Suffering through a loved one’s death is an absolutely shattering experience. No one should have to live through that, but the unfortunate truth is that many people do. In cases where someone else is responsible for their death, it is possible to receive some sense of justice and closure by suing them for wrongful death. These types of lawsuits are complex and require the deft hand of an experienced personal injury attorney. If you live in the city of Los Angeles or in the wider metropolitan area, contact Los Angeles Personal Injury Attorney to help you start building your case today.
The Basics of a Wrongful Death Lawsuit
If a person or entity (the defendant) is responsible for the untimely and wrongful death of a person (the decedent), either via negligence, recklessness, and/or an intentional act, then they may be held legally liable for their misconduct. As a relative of the defendant (the plaintiff), you can sue the person responsible in civil court.
The Code of Civil Procedure of California, part 377.60, explicitly delineates that the plaintiff has the right to file such a lawsuit and receive financial compensation known as damages. It is crucial that the plaintiff hire a personal injury attorney to mount an effective case and ensure the highest possible amount of damages. The particulars of the situation will dictate how the attorney intends to structure the case. Furthermore, it is important to note that as the plaintiff in a civil lawsuit, it is your responsibility to prove the allegations you are making; namely, that another person’s actions and/or negligence caused the death of your loved one.
Finally, every wrongful death case has what is called a statute of limitations. This means that the plaintiff has a limited amount of time to file the lawsuit from the date of death. In California, under most circumstances, it is two (2) years from the moment that the decedent passed away. There are various exceptions to this rule, however, and a personal injury attorney will help you determine if you are eligible to still file a claim. Even if you have surpassed the statute of limitations, you might still be able to convince the judge that the case is valid.
You must communicate the details of the incident to your attorney. If the defendant is a government agency or entity, then you only have six (6) months to file the first wrongful death claim. If the defendant is a clinician or doctor and you are filing a wrongful death suit under medical malpractice, you generally have three (3) years before the statute of limitations runs out or one (1) year from the day that most people would reasonably realize the defendant was causing harm. These various exceptions are best handled by personal injury attorney with experience in these cases.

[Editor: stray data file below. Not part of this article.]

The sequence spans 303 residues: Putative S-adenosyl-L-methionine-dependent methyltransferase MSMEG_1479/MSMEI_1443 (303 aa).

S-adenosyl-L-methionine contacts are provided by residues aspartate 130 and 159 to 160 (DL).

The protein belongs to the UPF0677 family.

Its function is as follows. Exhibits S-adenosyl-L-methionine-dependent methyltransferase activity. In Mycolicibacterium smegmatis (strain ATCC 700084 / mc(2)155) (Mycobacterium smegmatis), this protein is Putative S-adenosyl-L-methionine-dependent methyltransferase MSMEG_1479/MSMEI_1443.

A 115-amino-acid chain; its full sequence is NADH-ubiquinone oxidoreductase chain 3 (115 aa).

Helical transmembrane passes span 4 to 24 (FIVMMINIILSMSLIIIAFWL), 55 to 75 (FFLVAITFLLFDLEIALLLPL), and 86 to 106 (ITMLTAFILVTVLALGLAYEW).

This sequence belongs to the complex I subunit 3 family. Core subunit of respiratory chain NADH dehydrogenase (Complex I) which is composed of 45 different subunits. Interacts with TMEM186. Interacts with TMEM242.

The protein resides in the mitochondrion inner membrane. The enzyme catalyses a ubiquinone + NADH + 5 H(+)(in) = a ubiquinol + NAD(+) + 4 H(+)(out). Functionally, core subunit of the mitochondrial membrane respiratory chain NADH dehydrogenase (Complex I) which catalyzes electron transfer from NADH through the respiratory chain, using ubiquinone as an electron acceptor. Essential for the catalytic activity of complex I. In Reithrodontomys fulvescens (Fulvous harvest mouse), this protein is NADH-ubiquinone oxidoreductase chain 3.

Who Can File A Wrongful Death Lawsuit?
Various relatives and loved ones of the decedent can bring forward a wrongful death lawsuit. California law (CCP 377.60) specifies that the following can file the lawsuit:
- The spouses of the decedent.
- Registered domestic partners of the decedent under California Family Code section 297(b).
- Any of the decedent’s legal children, including both adopted and biological progeny.
- If the decedent’s children are not living, then their grandchildren may file the lawsuit.
- Any other minor dependents, including stepchildren, who relied on the decedent for at least half of their financial support.
- Any other heirs of the decedent under the intestate succession laws of the state of California.
- The legal representatives of any of the above.
Please note that intestate succession refers to when a decedent does not have a valid and/or actionable will that explicitly lists their heirs in the event of their death. In these situations, the state of California steps in and effectively doles out the property and assets based on a legally recognized system of heirs. In essence, if a decedent has no will, the state will create one.
Any minors who wish to file a lawsuit have a longer statute of limitations. They may file a lawsuit two (2) years from the moment that they come of legal age; in other words, once they turn 18 years old they can file the wrongful death claim within two (2) years.
Furthermore, most wrongful death lawsuits are accompanied by survival cause of action suits. These are codified in Code of Civil Procedure of California subsection 377.30. They are essentially the same as a wrongful death lawsuit, except that the plaintiff in these cases is the estate of the decedent. The estate is basically filing a lawsuit on the decedent’s behalf; the decedent’s ability to sue whoever harmed them “survives” their literal death.
Wrongful death and survival action suits are usually filed concurrently and complement each other in the civil proceedings. A personal injury lawyer may advise you on how best to pursue both as the kinds of potential damages vary slightly in each lawsuit.
What Kinds of Acts Constitute a Wrongful Death Claim?
A plaintiff may file a claim of wrongful death for a variety of reasons. The most common are: